"On Death Row With Low I.Q., and New Hope for a Reprieve," is by Lizette Alvarez and John Schwartz for the New York Times.
When the Supreme Court ruled this week that states can no longer rely on a fixed I.Q. score cutoff to decide intellectual competency, it increased the likelihood that Mr. Herring and other death row inmates like him will have a chance to avoid execution. Fewer defendants are also less likely to wind up on death row in the future because their claims of intellectual disabilities will be not be as readily discounted by the courts.
The ruling affects roughly 30 death row inmates. The number is low because the vast majority of states follow modern standards of determining intellectual disabilities, going beyond using a single number to be considered disabled. But in those states that will be affected, death row inmates with low, but not low enough, I.Q. scores that have been previously rejected or never put forward can now seek to have their sentences reconsidered.
After the ruling, these states must consider a broader range of I.Q. scores that take into account error rates, along with real-life examples of how a defendant functioned in society, including a person’s grades, his ability to dress and groom himself, do chores, follow instructions, hold certain kinds of jobs, make change, live independently. By law, the disability needed to have been evident before the age of 18.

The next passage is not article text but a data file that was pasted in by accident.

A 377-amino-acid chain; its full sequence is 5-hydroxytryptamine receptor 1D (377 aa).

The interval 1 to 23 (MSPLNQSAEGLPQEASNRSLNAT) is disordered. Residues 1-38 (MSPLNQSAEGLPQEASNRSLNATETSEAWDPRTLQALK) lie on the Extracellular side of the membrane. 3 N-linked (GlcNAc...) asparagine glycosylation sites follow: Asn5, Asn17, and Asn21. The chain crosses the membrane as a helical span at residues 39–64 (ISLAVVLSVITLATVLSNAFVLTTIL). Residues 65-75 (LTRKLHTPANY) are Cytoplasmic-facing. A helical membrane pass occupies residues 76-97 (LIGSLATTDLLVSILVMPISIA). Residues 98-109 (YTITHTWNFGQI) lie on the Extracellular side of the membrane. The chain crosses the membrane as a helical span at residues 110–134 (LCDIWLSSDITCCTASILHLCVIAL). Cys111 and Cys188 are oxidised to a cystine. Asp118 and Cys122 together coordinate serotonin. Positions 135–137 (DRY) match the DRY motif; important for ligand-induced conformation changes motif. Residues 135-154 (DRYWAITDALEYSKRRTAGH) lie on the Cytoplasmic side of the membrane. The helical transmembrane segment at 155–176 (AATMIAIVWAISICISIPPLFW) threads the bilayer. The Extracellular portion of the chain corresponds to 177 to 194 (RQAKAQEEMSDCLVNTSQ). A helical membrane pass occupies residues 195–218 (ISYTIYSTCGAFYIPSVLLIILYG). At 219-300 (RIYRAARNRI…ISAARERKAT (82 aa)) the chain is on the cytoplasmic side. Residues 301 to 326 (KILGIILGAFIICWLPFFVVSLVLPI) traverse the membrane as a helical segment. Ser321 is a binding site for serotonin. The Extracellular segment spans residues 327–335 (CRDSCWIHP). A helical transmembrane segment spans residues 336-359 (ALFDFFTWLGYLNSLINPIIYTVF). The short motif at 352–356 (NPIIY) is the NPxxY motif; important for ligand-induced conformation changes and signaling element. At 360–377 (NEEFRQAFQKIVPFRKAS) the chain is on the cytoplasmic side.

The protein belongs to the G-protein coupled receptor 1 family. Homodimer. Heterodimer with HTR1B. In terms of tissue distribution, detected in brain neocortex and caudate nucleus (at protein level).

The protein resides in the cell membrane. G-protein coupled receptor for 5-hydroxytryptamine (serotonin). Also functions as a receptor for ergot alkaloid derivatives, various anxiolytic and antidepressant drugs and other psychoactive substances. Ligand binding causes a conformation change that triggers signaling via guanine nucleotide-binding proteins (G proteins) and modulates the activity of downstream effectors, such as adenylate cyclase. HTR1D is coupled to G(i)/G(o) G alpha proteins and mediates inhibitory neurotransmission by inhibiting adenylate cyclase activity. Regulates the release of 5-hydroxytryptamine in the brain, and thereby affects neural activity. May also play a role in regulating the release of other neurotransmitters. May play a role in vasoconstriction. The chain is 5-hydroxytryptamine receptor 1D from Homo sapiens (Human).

“It means that these cases will be more fairly and adequately assessed for this condition,” said Peter Mills, the chairman of the death penalty steering committee of the Florida Public Defenders Association.
"IQ Death Penalty Case Could Last Years," is by Dan Dewitt of the Tampa Bay Times, via the Lakeland Ledger.
With last week's U.S. Supreme Court decision upholding Hall's challenge of Florida's standard for executing intellectually disabled residents, one thing is all but certain:
If Hall, 68, eventually is put to death, it will require another hearing, a round of appeals and, likely, several more years.
"The bottom line is, he can't be executed until we do it over again," said Ric Ridgway, chief assistant state attorney for Florida's 5th Judicial Circuit.
This is only one of two challenges facing Florida after last week's decision. The other is creating statewide rules to replace the state's rigid definition of intellectual disability as an IQ of 70 or below.
Both the state Attorney General's Office and the Florida Supreme Court said it is too early to say how they will proceed with Hall's case. But typically, legal experts said, the state high court refers such matters back to the circuit court.
Earlier coverage of Hall v. Florida begins at the link.